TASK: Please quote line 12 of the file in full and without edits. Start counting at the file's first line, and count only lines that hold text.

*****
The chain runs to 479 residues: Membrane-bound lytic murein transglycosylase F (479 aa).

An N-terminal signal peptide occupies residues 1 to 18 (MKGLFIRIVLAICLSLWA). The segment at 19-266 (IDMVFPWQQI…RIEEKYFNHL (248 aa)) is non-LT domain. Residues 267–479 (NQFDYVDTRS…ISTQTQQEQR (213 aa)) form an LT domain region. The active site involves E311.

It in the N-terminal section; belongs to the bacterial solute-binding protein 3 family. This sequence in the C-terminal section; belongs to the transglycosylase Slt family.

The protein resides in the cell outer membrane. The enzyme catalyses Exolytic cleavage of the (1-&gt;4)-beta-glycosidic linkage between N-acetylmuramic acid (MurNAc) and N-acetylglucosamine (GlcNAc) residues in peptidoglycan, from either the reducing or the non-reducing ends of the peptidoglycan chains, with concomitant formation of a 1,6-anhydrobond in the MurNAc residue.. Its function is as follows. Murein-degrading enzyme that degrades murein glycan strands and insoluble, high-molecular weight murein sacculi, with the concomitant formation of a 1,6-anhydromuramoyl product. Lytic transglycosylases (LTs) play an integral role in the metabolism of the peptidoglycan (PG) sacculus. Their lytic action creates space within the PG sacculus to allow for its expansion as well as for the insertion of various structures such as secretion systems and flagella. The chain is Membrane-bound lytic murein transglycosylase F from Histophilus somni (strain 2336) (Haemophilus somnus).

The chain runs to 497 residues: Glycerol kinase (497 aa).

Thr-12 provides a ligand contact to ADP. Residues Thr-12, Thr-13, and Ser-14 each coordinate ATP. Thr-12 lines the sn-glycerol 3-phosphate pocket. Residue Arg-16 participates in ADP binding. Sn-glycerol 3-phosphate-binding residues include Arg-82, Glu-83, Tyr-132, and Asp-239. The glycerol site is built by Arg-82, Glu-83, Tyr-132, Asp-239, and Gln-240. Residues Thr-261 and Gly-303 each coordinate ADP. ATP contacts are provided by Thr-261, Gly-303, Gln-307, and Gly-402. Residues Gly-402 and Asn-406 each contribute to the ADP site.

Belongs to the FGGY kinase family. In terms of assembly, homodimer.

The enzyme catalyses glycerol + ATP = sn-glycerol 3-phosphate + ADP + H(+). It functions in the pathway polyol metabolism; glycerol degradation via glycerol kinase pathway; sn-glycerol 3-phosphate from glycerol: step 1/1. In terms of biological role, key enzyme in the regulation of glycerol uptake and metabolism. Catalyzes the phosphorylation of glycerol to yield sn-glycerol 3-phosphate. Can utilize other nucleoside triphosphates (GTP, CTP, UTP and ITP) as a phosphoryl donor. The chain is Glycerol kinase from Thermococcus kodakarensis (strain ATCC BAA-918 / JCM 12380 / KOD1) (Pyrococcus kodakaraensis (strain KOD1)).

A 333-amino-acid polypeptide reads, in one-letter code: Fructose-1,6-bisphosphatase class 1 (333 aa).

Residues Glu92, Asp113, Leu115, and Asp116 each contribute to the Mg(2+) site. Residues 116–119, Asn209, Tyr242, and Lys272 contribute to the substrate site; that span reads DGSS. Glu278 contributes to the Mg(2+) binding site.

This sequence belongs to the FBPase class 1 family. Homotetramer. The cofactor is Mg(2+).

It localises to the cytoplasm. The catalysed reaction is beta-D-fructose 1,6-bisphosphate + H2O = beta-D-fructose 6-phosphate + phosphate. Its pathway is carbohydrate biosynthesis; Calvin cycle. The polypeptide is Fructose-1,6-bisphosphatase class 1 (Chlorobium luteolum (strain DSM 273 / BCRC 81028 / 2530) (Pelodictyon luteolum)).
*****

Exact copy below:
It localises to the cytoplasm. The catalysed reaction is beta-D-fructose 1,6-bisphosphate + H2O = beta-D-fructose 6-phosphate + phosphate. Its pathway is carbohydrate biosynthesis; Calvin cycle. The polypeptide is Fructose-1,6-bisphosphatase class 1 (Chlorobium luteolum (strain DSM 273 / BCRC 81028 / 2530) (Pelodictyon luteolum)).